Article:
Beautiful Weather, Happy Muse
I don’t know about the rest of you, but the beautiful weather we’ve been having for the past few weeks (at least in my part of the country) has been giving me a burst of energy, pushing me to be productive. I’ve cleaned out both tiny, over-packed closets in my daughter’s room, rearranged the den, sifted through the contents of my kitchen cabinets, the garage, the basement, my closet and my husband’s, and purged pretty much everything that wasn’t nailed down. I’ve also been planning my daughter’s 8th birthday party (the first one she’ll have that will not be held in our home, but at a lovely beading shop in the next town—she’s very excited).
In between all the insanity, I’ve also managed to snatch some quiet moments to work on not just one, but several stories that I currently have in the works, including one that I’ve only just begun to map out. Needless to say, I’m excited, and pleased with what I’ve been able to accomplish, despite the chaos. I can only hope the pace I’ve been keeping lately will hold!
Rather than going into minute detail about my process, or the trials and tribulations of having an often-fickle muse, I’d much prefer to share another excerpt from one of my novels. It’s the one that is currently the closest to completion (and my personal favorite): A Means of Removing All Doubt. The tidbit below takes place seven months after Mr. Darcy’s failed proposal to Elizabeth Bennet. The setting is the middle of another assembly in Meryton (almost one year after the original took place), where the master of Pemberley makes a long overdue appearance, catching a disheartened Elizabeth very much off-guard. Enjoy.
When the dance ended Elizabeth was quick to excuse herself, making her way with alacrity through the back hall to one of the dressing rooms. She stepped inside and locked the door, her breathing as rapid as her heartbeat. Why, oh, why did he have to reappear now, just when she was finally able to enjoy herself for one night without her thoughts and her heart traitorously wishing for his presence or mourning his absence?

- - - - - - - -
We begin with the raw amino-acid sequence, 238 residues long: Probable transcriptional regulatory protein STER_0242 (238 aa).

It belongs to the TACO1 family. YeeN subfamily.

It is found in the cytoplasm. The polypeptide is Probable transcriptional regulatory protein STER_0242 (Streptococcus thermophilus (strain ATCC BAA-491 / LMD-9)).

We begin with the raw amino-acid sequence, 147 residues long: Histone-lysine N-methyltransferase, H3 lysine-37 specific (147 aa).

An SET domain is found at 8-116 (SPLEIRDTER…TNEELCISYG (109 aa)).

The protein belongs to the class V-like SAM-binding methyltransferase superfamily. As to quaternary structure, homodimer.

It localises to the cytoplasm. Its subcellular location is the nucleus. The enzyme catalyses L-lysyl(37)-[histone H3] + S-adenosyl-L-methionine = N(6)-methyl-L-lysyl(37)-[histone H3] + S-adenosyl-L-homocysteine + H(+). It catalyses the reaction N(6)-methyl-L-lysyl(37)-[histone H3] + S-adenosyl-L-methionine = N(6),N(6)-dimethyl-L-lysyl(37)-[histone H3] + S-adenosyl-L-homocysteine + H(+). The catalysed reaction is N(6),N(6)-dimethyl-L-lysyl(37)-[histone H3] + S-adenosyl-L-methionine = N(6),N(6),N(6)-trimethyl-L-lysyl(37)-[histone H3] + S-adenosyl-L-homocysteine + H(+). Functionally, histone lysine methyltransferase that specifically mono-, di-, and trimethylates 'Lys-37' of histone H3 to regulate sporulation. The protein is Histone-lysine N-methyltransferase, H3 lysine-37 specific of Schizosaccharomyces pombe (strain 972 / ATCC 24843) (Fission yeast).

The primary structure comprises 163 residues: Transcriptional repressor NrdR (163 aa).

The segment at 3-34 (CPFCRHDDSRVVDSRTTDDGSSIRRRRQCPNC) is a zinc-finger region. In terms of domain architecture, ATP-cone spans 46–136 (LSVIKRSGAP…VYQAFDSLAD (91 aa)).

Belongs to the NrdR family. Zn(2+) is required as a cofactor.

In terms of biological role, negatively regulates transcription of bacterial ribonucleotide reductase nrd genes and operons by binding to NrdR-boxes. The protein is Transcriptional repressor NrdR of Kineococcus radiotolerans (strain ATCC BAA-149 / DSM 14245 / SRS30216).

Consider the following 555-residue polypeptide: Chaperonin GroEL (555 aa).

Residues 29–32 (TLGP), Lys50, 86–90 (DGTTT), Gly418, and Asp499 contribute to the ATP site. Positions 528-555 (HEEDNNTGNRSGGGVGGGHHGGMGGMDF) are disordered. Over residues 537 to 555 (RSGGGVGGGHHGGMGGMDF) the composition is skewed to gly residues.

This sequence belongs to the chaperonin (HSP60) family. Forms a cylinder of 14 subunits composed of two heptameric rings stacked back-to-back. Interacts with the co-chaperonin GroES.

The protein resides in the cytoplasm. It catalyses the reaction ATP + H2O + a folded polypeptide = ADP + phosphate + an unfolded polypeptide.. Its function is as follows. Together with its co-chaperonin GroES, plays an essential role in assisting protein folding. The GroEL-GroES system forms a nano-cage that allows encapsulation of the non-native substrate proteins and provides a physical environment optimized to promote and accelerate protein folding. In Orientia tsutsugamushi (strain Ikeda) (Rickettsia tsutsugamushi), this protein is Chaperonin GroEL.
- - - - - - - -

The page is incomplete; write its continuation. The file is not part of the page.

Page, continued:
Elizabeth glimpsed her reflection in a looking glass upon the wall and expelled a shaky, rueful laugh at the image of the woman who stared back at her. She could not deny that tonight she was in excellent looks, an observation reinforced again and again by the countless compliments and admiring glances she received, as well as her full dance card. For the first time in her life, Elizabeth felt as though she had finally been given a taste of what it must be like to be Jane.
At Mrs. Bennet’s insistence, Sarah, one of two upstairs maids in Longbourn House, had gone to great lengths to transform Elizabeth into the graceful beauty she now saw reflected before her. In honour of the occasion, her mother presented her with a beautiful gold and ruby necklace that perfectly matched her new gown. It was a precious family heirloom that had been passed down through many generations of Bennets, and it completed her elegant ensemble, giving Elizabeth the appearance of a well-dowered young lady of some consequence, as well as the restoration of some of the confidence and sparkle she had seemingly lacked for so many months.